50% of African-American Women more likely to die from Breast Cancer

According to new research, 50% of African-American women are more likely to die from Breast Cancer compared to white women within the first three years of being diagnosed with the disease, says researcher Erica Warner, ScD, MPD, a postdoctoral fellow at the Harvard School of Public Health. Warner presented the study at the American Association for Cancer Research conference on cancer health disparities in San Diego.

As to why this group’s fatality statistic is over and above all others groups including in the study, there is no clear answer as of yet,  nevertheless African-American women must continue to place a high priority on vigilant care if they’re going to have any chance of increasing their survival rate. Asian women in comparison to white or Afro-Americans had estrogen receptor-positive tumor. These are usually more treatable than other types.

White women are slightly more likely to develop breast cancer than African-American women. However, in women under 45, breast cancer is more common in African-American women than white women. Overall, African-American women are more likely to die of breast cancer. Asian, Hispanic, and Native-American women have a lower risk of developing and dying from breast cancer. A woman’s risk of breast cancer approximately doubles if she has a first-degree relative (mother, sister, daughter) who has been diagnosed with breast cancer. About 15% of women who get breast cancer have a family member diagnosed with it.

According the American Cancer Society’s most recent estimates for breast cancer in the United States 1 in 8 woman (just under 12%) will develop invasive breast cancer over the course of her lifetime. 226,870 new cases of invasive breast cancer in women, and 39,510 woman died from breast cancer each year. Breast cancer is the most common cancer among women in the United States other than skin cancer. Right now there are more than 2.9 million breast cancer survivors in the United States.

Breast Cancer Risk Factors
Genetics
About 5% to 10% of breast cancers are thought to be hereditary, caused by abnormal genes passed from parent to child. Genes are particles in cells, contained in chromosomes, and made of DNA (deoxyribonucleic acid). DNA contains the instructions for building proteins. And proteins control the structure and function of all the cells that make up your body.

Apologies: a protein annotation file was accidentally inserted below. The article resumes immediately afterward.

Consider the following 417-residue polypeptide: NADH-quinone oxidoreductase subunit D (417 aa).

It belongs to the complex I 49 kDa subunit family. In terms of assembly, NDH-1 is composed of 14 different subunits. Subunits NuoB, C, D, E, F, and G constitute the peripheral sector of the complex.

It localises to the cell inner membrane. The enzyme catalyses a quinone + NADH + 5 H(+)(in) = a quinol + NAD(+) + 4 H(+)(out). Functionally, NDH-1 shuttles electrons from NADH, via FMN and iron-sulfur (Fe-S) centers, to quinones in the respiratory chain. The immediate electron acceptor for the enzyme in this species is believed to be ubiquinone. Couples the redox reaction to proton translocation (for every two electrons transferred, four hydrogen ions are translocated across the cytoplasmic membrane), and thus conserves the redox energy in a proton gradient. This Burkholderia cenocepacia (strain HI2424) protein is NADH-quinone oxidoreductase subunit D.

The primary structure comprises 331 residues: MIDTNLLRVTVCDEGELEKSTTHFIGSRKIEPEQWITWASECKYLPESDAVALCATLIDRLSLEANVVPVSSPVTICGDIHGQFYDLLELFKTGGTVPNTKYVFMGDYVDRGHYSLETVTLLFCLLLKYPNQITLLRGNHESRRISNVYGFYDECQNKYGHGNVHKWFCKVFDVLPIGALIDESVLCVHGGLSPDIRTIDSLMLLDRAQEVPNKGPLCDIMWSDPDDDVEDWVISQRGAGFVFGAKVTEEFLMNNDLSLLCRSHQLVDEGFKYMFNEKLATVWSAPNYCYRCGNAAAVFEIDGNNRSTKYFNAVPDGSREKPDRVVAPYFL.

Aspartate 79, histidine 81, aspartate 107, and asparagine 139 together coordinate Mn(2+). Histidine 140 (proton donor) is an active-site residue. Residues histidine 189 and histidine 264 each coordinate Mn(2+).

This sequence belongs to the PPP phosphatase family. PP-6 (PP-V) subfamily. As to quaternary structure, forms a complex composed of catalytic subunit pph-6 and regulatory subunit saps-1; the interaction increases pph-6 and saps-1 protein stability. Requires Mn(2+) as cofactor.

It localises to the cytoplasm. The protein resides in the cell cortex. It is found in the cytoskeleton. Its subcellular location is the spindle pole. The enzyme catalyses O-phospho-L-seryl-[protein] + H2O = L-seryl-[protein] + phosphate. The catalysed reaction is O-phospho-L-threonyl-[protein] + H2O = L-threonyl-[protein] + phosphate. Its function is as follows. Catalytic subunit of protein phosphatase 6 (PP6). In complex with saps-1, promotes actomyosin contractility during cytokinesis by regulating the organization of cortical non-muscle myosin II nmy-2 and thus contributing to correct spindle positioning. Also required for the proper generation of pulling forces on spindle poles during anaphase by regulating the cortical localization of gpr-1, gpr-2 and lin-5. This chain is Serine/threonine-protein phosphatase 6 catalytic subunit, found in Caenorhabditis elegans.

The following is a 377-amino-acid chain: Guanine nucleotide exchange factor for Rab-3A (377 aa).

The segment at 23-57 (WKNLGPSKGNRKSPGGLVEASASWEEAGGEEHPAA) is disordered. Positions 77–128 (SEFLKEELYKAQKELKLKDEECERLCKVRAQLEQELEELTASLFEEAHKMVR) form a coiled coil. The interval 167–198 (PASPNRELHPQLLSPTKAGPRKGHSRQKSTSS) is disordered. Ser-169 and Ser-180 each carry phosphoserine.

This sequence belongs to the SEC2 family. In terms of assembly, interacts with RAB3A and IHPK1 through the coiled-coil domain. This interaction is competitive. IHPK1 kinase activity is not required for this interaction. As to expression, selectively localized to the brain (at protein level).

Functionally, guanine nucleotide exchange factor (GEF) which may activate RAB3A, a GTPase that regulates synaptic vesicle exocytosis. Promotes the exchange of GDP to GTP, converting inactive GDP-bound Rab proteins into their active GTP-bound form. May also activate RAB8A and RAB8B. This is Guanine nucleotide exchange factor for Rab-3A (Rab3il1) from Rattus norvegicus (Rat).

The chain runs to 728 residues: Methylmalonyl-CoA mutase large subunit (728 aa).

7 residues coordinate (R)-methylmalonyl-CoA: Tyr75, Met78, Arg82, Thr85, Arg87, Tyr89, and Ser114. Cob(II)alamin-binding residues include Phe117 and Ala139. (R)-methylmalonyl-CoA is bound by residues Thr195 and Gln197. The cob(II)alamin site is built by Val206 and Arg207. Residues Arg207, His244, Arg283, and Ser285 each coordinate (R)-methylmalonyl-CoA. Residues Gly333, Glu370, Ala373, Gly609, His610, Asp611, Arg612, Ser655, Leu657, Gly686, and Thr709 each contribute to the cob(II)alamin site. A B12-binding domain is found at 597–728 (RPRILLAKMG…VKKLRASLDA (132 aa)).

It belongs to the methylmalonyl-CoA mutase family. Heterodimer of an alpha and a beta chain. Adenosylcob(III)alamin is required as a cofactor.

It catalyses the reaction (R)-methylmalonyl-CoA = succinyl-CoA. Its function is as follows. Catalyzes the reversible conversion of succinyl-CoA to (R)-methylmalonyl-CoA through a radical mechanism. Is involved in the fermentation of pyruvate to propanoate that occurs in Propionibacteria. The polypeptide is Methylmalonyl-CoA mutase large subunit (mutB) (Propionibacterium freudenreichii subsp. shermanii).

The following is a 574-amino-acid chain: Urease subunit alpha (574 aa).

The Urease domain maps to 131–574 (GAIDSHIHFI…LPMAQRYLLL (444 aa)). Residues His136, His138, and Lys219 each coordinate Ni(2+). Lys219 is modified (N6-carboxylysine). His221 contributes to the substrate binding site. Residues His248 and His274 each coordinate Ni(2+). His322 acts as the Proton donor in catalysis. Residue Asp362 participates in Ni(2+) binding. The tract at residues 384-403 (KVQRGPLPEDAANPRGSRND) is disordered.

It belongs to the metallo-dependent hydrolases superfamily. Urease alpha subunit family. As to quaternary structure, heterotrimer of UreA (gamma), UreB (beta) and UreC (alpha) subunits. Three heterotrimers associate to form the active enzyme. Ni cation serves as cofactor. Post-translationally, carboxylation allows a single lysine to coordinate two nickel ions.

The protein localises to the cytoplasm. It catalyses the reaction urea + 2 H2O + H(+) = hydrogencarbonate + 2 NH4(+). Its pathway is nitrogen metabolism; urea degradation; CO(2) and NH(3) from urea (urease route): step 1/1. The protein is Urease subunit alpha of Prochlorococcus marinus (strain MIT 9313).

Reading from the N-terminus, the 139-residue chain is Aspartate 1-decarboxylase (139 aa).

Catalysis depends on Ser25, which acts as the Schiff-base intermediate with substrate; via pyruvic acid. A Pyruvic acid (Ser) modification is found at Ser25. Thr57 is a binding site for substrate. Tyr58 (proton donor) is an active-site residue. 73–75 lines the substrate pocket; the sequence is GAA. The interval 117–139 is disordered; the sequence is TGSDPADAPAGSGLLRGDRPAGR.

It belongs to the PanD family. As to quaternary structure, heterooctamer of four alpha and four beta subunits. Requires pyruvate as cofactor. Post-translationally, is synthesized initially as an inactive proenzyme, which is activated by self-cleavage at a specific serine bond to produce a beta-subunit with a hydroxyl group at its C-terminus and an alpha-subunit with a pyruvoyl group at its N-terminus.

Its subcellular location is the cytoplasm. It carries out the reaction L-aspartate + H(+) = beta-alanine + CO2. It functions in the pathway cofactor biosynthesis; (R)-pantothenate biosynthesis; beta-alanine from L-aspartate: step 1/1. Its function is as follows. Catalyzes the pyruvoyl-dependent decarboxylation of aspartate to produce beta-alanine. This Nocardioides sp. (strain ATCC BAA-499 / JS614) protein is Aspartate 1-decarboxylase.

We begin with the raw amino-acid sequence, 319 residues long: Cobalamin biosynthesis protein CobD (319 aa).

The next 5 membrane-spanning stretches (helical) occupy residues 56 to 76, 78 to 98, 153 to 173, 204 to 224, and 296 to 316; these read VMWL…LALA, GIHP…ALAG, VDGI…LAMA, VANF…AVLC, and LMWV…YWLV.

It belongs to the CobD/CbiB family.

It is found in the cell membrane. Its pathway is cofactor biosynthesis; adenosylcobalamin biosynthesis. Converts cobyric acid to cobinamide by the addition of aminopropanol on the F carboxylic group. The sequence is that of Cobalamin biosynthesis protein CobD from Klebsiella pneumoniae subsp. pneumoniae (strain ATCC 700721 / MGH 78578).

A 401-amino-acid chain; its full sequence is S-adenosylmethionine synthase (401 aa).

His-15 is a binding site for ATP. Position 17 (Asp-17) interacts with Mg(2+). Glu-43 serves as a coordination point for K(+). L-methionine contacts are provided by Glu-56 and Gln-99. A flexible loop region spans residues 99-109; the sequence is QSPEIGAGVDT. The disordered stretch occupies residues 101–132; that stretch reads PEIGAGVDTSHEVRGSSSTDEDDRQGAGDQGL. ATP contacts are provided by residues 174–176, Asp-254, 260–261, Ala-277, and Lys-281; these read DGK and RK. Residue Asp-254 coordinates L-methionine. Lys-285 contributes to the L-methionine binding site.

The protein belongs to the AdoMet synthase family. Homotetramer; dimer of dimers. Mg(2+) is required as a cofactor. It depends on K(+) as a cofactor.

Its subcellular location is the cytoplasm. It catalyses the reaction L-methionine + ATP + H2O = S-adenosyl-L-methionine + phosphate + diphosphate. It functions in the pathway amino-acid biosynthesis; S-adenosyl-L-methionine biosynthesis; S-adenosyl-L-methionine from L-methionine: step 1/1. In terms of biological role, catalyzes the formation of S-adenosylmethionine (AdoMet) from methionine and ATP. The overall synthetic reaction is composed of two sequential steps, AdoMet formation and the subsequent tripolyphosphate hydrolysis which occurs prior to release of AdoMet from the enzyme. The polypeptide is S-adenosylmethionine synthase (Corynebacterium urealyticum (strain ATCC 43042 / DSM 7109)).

Being Overweight
Overweight and obese women — defined as having a BMI (body mass index) over 25 — have a higher risk of being diagnosed with breast cancer compared to women who maintain a healthy weight, especially after menopause. Being overweight also can increase the risk of the breast cancer coming back (recurrence) in women who have had the disease.
This higher risk is because fat cells make estrogen; extra fat cells mean more estrogen in the body and estrogen can make hormone-receptor-positive breast cancers develop and grow.

Depending on where you live and work, you’re likely to be exposed to many plastic products every day. Food and beverage containers, some disposable plates, and toiletry bottles are all plastic and all are made from chemicals. Research suggests that all plastics may leak chemicals if they’re scratched or heated. Research also strongly suggests that at certain exposure levels, some of the chemicals in these products, such as bisphenol A (BPA), may cause cancer in people.
How to reduce exposure to BPA:

While it’s likely impossible to completely avoid all plastic products, try to use as little plastic as possible, especially if you’re pregnant, and never use it around food.

• Carry your own glass, steel, or ceramic water bottle filled with filtered tap water.
• Reduce how much canned food you eat and how much canned formula your baby uses.
• Use baby bottles with labels that say “BPA free.”
• Avoid handling carbonless copy cash register receipts.
• Look closely at plastics with a number 7 recycling symbol on the bottom. If the plastic doesn’t also say “PLA” or have a leaf symbol on it, it may contain BPA. See the chart below for more information on plastic types.

To reduce your exposure to other chemicals in plastics:

• Don’t cook food in plastic containers or use roasting/steaming bags.
• Use glass, porcelain, enamel-covered metal, or stainless steel pots, pans, and containers for food and beverages
• Plastics with recycling symbol 2, 4, and 5 are generally considered OK to use
• Recycling symbol 1 is also OK

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